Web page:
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Fort Drum community members joined Fort Drum Cultural Resources Branch representatives Nov. 4 to lay a wreath at the headstone of Pvt. Rino Carlutti, an Italian prisoner of war from World War II, buried at the Fort Drum POW Cemetery. (Photo by Mike Strasser, Fort Drum Garrison Public Affairs)

Fort Drum recognizes Italy’s National Day of Unity with wreath-laying at POW Cemetery

Mike Strasser

Fort Drum Garrison Public Affairs

FORT DRUM, N.Y. (Nov. 6, 2023) - Every year, in recognition of Italy’s Armed Forces Day and National Day of Unity, a wreath is placed at the headstone of Pvt. Rino Carlutti at Fort Drum’s Prisoner of War (POW) Cemetery.

Fort Drum Cultural Resources Branch representatives and community members paid their respects Nov. 4 during a wreath-laying ceremony for the Italian POW. While there, members of Fort Drum Boy Scout Troop 26 learned about why POWs like Carlutti were sent to Pine Camp (now Fort Drum) during World War II.

POWs at Pine Camp

The first permanent WWII POW camp in New York was opened on Sept. 20, 1943, at Pine Camp to house roughly 1,000 Italian prisoners of war. They arrived from the North African and Sicilian campaign in poor health, by all accounts, due to prolonged duty overseas. POWs were issued new clothing appropriate for North Country climate, and they were paid a regular wage for their labor.

For 80 cents per day, the POWs worked on farms and in lumber camps where they helped harvest crops and cut wood for companies that contracted their services through the War Department and state government. This labor compensated for the loss of American workers who volunteers or were drafted into military service.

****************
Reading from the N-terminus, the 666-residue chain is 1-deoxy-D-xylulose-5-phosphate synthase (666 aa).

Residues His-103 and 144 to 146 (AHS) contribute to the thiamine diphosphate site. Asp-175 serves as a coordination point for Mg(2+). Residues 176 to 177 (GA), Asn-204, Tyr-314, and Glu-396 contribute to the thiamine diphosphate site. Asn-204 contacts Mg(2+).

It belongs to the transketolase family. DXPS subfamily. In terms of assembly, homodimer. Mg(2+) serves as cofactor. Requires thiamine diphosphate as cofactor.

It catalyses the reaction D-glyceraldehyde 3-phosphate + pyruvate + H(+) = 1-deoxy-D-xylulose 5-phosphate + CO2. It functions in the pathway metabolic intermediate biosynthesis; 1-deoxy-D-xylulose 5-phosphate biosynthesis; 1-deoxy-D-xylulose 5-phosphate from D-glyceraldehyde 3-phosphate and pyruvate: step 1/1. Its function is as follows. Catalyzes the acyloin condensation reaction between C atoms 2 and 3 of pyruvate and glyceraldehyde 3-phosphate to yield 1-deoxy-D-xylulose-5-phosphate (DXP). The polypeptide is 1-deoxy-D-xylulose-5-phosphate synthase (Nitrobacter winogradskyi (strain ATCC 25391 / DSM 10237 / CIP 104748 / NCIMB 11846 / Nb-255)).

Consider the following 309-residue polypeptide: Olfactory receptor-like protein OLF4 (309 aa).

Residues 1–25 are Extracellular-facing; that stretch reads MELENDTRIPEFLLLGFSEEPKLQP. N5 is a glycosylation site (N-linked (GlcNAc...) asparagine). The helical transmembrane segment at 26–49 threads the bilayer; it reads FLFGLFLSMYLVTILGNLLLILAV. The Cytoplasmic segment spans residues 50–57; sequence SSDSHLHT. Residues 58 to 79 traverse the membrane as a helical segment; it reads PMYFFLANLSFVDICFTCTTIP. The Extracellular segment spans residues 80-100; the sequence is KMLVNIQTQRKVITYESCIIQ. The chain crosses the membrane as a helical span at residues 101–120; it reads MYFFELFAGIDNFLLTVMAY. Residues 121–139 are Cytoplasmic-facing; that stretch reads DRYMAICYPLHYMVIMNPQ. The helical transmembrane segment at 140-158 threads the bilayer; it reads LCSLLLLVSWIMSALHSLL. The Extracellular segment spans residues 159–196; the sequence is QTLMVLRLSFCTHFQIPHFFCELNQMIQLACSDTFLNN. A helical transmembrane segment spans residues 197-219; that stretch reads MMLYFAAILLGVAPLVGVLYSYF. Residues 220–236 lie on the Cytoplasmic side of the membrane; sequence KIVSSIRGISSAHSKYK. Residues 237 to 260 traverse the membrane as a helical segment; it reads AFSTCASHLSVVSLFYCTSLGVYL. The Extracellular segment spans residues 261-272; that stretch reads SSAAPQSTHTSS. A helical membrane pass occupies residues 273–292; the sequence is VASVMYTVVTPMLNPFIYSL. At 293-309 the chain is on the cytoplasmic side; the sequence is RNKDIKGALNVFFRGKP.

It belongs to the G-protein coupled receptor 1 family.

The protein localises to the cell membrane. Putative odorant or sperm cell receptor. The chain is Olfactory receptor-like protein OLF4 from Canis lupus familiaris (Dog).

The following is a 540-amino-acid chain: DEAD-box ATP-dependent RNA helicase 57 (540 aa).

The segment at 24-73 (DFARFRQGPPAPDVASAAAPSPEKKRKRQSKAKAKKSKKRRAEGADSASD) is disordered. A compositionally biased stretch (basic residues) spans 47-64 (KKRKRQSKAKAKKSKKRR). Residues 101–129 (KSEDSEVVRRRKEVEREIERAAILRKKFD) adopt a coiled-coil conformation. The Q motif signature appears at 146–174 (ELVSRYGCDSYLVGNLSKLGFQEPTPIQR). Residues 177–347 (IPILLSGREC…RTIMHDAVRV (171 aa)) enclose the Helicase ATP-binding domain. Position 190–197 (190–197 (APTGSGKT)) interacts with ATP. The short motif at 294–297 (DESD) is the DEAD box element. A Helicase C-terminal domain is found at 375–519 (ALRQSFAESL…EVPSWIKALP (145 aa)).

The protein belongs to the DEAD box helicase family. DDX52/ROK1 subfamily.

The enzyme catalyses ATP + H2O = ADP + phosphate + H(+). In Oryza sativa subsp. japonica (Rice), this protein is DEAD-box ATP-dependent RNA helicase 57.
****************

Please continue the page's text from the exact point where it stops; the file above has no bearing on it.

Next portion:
The internment stockade at Pine Camp included 20 barracks buildings, four dining facilities, a canteen, recreation building and other administrative facilities. Newspapers reported on the treatment of POWs, noting how a regular diet of American food improved their health. They also received weekly liberty for supervised travel to Watertown, under guard, after Italy surrendered to the Allies on June 6, 1944.

German POWs arriving to Pine Camp were moved to a separate compound, due to the high level of tension between the two nations.

Italian POWS remained there for nearly a year until the War Department initiated a voluntary training program called the Italian Service Units (ISU). Members of these units performed duties such as automobile maintenance and laundry services. Throughout late 1944 and 1945, several small ISUs trained at Pine Camp before relocating throughout the U.S. – mostly to quartermaster and ordnance depots.

The POW camp deactivated after the last German POWs were repatriated to their homeland.

Pvt. Rino Carlutti

Pvt. Rino Carlutti was born April 14, 1922, in S. Daniele del Friuli, Udine. While assigned to a logistics company in the Italian army, Carlutti was captured on May 11, 1943, in Tunisia and sent to the Pine Camp internment stockade. He died from injuries in an automobile accident on Oct. 17. 1944, at Sampson Naval Hospital, near Seneca Lake.

A second Italian soldier, Pvt. Renato Facchini, died June 27, 1944, and was buried at the POW Cemetery next to Carlutti. Faccini was disinterred from the cemetery on Aug. 6, 1957, by family request, and returned to Italy. Attempts made to locate relatives of Carlutti in Italy were unsuccessful.

The POW Cemetery, located on Route 26 next to Sheepfold Cemetery, also has six German POWs buried there. For more information, visit